Attacks on the Press in 2009

Attacks on the Press   |   Argentina

Attacks on the Press 2009: Argentina

Top Developments
• New broadcast law sparks contentious debate, raises concerns.
• In major victory, criminal defamation laws are repealed.

Key Statistic
200: Tax agents who raided Clarín in apparent reprisal for the newspaper’s coverage.


Press freedom advocates won two important victories as congress decriminalized defamation, and a federal court issued a ruling that, while still under appeal, could lead to the dismantling of the government’s manipulative distribution of official advertising. But those advances were obscured by a contentious debate over broadcast regulatory legislation backed by the government of President Cristina Fernández de Kirchner. The measure, signed into law in October and immediately challenged in court, apportioned broadcast frequencies among private, government, and nonprofit outlets, while creating a new regulatory body.

February 16, 2010 12:51 AM ET

Attacks on the Press   |   Armenia

Attacks on the Press 2009: Armenia

Top Developments
• Broadcast media controlled by government or its allies.
• Numerous assaults reported, but police do little.

Key Statistic
12: Broadcast license applications filed by independent outlet A1+. None approved.

The nation remained polarized by the fraud-marred 2008 presidential election won by Serzh Sargsyan, with large public protests and violent government reprisals continuing well into 2009. The global economic crisis caused layoffs in the mining industry and a decline in remittances from Russia, heightening public frustrations. The government sought to suppress critical debate over these issues, and journalists faced intolerance, hostility, and violence.

February 16, 2010 12:50 AM ET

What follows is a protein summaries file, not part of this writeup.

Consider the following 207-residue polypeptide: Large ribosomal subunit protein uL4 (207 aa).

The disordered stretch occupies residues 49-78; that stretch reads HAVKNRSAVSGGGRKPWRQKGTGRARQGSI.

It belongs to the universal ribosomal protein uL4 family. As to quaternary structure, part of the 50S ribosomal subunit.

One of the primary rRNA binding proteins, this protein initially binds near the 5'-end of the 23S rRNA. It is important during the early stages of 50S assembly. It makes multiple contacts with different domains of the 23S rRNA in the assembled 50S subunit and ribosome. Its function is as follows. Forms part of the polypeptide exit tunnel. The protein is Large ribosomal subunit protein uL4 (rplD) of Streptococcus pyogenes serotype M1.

Attacks on the Press   |   Azerbaijan

Attacks on the Press 2009: Azerbaijan

Top Developments
• Critical reporters jailed for defamation, “hooliganism.”
• CPJ honors imprisoned editor Eynulla Fatullayev.

Key Statistic
68: Novruzali Mamedov’s age when he died in prison after being denied medical care.

Using imprisonment as a crude form of censorship, the authoritarian government of President Ilham Aliyev remained one of the region’s worst jailers of journalists. Authorities allowed one editor to die in state custody after failing to provide adequate medical care and ignoring domestic and international pleas for treatment.

Attacks on the Press   |   Bahrain

Attacks on the Press 2009: Bahrain

Top Developments
• Authorities block Web sites critical of the government, the king, and Islam.
• Officials pursue politicized court complaints against critical reporters.

Key Statistic
1,040: Web sites that the Ministry of Information ordered censored in September.


Bahrain has made significant strides in improving its human rights record since political reforms enacted in 2001, particularly concerning universal suffrage and the dismantlement of an abusive state security court system. But some reforms have yet to be fully realized, among them improving political representation for the marginalized Shiite majority and ensuring more equitable standing for women in family courts. The press freedom climate, which had improved with the establishment of seven independent newspapers in the wake of the 2001 reforms, has undergone a gradual deterioration over the past several years. That decline accelerated in 2009 as the government blocked domestic access to more than 1,000 Web sites and pursued politicized court complaints against critical journalists.

February 16, 2010 12:48 AM ET

Attacks on the Press   |   Belarus

Attacks on the Press 2009: Belarus

Top Developments
• Restrictive law requires media obtain government registration.
• Administration eases some repressive tactics to gain EU favor.

Key Statistic
13: Independent papers blacklisted by state-controlled distributors.

Authorities eased their heavy-handed tactics of repression for much of the year even as a restrictive new media law took effect. The change in tone coincided with the European Union’s suspension of a three-year-old travel ban against President Aleksandr Lukashenko and 35 top officials that was first imposed in response to the regime’s treatment of opposition activists and journalists.

February 16, 2010 12:47 AM ET

Attacks on the Press   |   Brazil

Attacks on the Press 2009: Brazil

Top Developments
• Judges in defamation cases issue sweeping censorship orders.
• Ex-police officers convicted in abduction, torture of O Dia journalists.

Key Statistic